Protests Against Putin in Russia. Friend Trump Is Silent

Protests Against Putin in Russia
Protests Against Putin in Russia

Although it is believed that Putin helped Donald Trump win U.S. presidential election and both have friendly relations with each other, Trump has not yet said anything about the protests against his friend Putin.

By Rakesh Raman

One of Kremlin’s staunchest critics Alexei Navalny was arrested today by police when he was leading a rally to oppose President Vladimir Putin and the March election.

Navalny and his supporters were shouting slogans calling Putin regime as a government of swindlers and thieves to highlight corruption in Russia.

Although it is believed that Putin helped Donald Trump win U.S. presidential election and both have friendly relations with each other, Trump has not yet said anything about the protests against his friend Putin.

Navalny posted a photo – which is presumed to be a scene of his arrest – on his Twitter handle without giving details of the picture.

The Sunday protests were planned in almost 100 Russian cities – including Moscow and St. Petersburg. Navalny wrote on Twitter that people braved the cold weather to come for the protest while the authorities had allowed the assembly with the assumption that people will not come.

Navalny – who has been barred from contesting election on legal charges which are believed to be manufactured by Putin government – has been holding protests to highlight the fact that Putin steals elections and democracy has been reduced to a farce in Russia.

The first phase of presidential election in Russia is scheduled to take place on March 18 and it is largely believed that Putin will manipulate the election to ensure his re-election.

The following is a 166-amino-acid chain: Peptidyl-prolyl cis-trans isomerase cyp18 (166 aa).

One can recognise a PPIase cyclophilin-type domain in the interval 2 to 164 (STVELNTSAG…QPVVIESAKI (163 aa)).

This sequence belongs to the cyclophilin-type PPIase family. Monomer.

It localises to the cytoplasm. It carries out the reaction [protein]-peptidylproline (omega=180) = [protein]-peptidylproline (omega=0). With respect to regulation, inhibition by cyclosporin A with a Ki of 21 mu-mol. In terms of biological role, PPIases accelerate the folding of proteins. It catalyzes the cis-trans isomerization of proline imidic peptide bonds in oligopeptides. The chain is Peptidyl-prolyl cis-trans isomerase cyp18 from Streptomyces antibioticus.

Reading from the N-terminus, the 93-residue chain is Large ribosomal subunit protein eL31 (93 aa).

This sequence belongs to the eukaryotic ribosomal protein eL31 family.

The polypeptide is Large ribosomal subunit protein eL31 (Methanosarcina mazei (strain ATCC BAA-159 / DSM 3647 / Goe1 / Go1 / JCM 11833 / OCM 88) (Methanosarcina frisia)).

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Earlier in 2014, Navalny was found guilty by a local court in a fraud case that is said to be politically influenced. Navalny, who uses digital media extensively to raise his voice against the Russian government and particularly the policies of President Putin, got a three-and-half year suspended sentence.

His brother, Oleg Navalny, was also punished by the court to spend the same period in jail. Alexei and Oleg were facing charges of misappropriation of funds in a French cosmetics company Yves Rocher, which has its Russian subsidiary. The charges included stealing company money worth 30 million rubles (about $500,000) during 2008-2012, although the brothers have denied charges.

Navalny, 41, is a Russian Opposition Coordination Council member and the leader of the Russian political party Progress Party, formerly People’s Alliance.

He has been extremely vocal against the mounting corruption in Russia and in a 2011 radio interview he called Russia’s ruling party, United Russia, as a “party of crooks and thieves.”

He has been arrested many times by the Russian authorities. In 2013, he was charged in an embezzlement case and was sentenced for five years. However, Russia’s Memorial Human Rights Center intervened in Navalny’s defense and he was released from prison just a day after sentencing.

In February 2014, he was placed under house arrest for two months and prohibited from communicating with anyone other than his family, after allegedly violating travel restrictions.

More protests are expected in Russia before the March election from Navalny and his supporters demanding the end of Putin regime and the restoration of true democracy in Russia.

By Rakesh Raman, who is a national award-winning journalist and social activist. He also runs a free school for deserving children under his NGO – RMN Foundation.

Photo courtesy: Alexei Navalny / Twitter

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